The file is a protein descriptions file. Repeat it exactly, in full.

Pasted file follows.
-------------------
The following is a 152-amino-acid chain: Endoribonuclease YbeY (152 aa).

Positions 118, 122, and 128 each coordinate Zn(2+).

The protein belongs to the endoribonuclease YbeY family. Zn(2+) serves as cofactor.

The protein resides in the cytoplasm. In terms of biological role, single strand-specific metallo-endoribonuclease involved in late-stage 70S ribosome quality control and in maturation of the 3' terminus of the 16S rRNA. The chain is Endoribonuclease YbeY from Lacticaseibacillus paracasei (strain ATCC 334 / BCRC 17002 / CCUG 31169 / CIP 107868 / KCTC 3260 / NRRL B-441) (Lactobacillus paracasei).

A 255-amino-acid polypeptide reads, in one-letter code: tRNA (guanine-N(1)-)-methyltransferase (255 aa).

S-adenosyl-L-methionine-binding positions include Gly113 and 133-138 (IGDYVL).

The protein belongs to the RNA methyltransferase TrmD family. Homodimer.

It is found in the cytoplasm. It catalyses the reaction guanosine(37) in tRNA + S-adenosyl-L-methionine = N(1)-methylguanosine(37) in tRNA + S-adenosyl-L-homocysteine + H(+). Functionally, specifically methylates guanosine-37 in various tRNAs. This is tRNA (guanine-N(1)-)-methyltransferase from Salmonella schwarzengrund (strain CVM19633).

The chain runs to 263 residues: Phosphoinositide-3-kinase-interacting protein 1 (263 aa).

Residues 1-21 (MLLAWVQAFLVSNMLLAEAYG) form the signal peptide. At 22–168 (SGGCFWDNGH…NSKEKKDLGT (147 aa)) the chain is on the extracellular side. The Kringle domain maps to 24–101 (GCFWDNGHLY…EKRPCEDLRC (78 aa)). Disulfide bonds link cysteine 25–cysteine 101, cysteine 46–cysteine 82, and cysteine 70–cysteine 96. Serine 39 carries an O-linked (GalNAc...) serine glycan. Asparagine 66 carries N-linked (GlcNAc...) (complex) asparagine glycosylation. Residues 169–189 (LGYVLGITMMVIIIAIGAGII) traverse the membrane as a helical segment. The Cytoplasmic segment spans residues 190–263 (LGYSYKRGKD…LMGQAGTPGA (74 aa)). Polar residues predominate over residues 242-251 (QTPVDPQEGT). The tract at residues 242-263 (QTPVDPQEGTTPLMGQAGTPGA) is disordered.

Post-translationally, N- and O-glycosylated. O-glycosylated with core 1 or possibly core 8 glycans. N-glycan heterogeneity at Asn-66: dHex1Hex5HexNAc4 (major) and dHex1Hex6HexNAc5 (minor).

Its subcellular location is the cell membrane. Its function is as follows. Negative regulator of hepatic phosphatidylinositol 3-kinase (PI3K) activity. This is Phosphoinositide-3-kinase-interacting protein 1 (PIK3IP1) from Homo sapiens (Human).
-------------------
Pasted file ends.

The following is a 152-amino-acid chain: Endoribonuclease YbeY (152 aa).

Positions 118, 122, and 128 each coordinate Zn(2+).

The protein belongs to the endoribonuclease YbeY family. Zn(2+) serves as cofactor.

The protein resides in the cytoplasm. In terms of biological role, single strand-specific metallo-endoribonuclease involved in late-stage 70S ribosome quality control and in maturation of the 3' terminus of the 16S rRNA. The chain is Endoribonuclease YbeY from Lacticaseibacillus paracasei (strain ATCC 334 / BCRC 17002 / CCUG 31169 / CIP 107868 / KCTC 3260 / NRRL B-441) (Lactobacillus paracasei).

A 255-amino-acid polypeptide reads, in one-letter code: tRNA (guanine-N(1)-)-methyltransferase (255 aa).

S-adenosyl-L-methionine-binding positions include Gly113 and 133-138 (IGDYVL).

The protein belongs to the RNA methyltransferase TrmD family. Homodimer.

It is found in the cytoplasm. It catalyses the reaction guanosine(37) in tRNA + S-adenosyl-L-methionine = N(1)-methylguanosine(37) in tRNA + S-adenosyl-L-homocysteine + H(+). Functionally, specifically methylates guanosine-37 in various tRNAs. This is tRNA (guanine-N(1)-)-methyltransferase from Salmonella schwarzengrund (strain CVM19633).

The chain runs to 263 residues: Phosphoinositide-3-kinase-interacting protein 1 (263 aa).

Residues 1-21 (MLLAWVQAFLVSNMLLAEAYG) form the signal peptide. At 22–168 (SGGCFWDNGH…NSKEKKDLGT (147 aa)) the chain is on the extracellular side. The Kringle domain maps to 24–101 (GCFWDNGHLY…EKRPCEDLRC (78 aa)). Disulfide bonds link cysteine 25–cysteine 101, cysteine 46–cysteine 82, and cysteine 70–cysteine 96. Serine 39 carries an O-linked (GalNAc...) serine glycan. Asparagine 66 carries N-linked (GlcNAc...) (complex) asparagine glycosylation. Residues 169–189 (LGYVLGITMMVIIIAIGAGII) traverse the membrane as a helical segment. The Cytoplasmic segment spans residues 190–263 (LGYSYKRGKD…LMGQAGTPGA (74 aa)). Polar residues predominate over residues 242-251 (QTPVDPQEGT). The tract at residues 242-263 (QTPVDPQEGTTPLMGQAGTPGA) is disordered.

Post-translationally, N- and O-glycosylated. O-glycosylated with core 1 or possibly core 8 glycans. N-glycan heterogeneity at Asn-66: dHex1Hex5HexNAc4 (major) and dHex1Hex6HexNAc5 (minor).

Its subcellular location is the cell membrane. Its function is as follows. Negative regulator of hepatic phosphatidylinositol 3-kinase (PI3K) activity. This is Phosphoinositide-3-kinase-interacting protein 1 (PIK3IP1) from Homo sapiens (Human).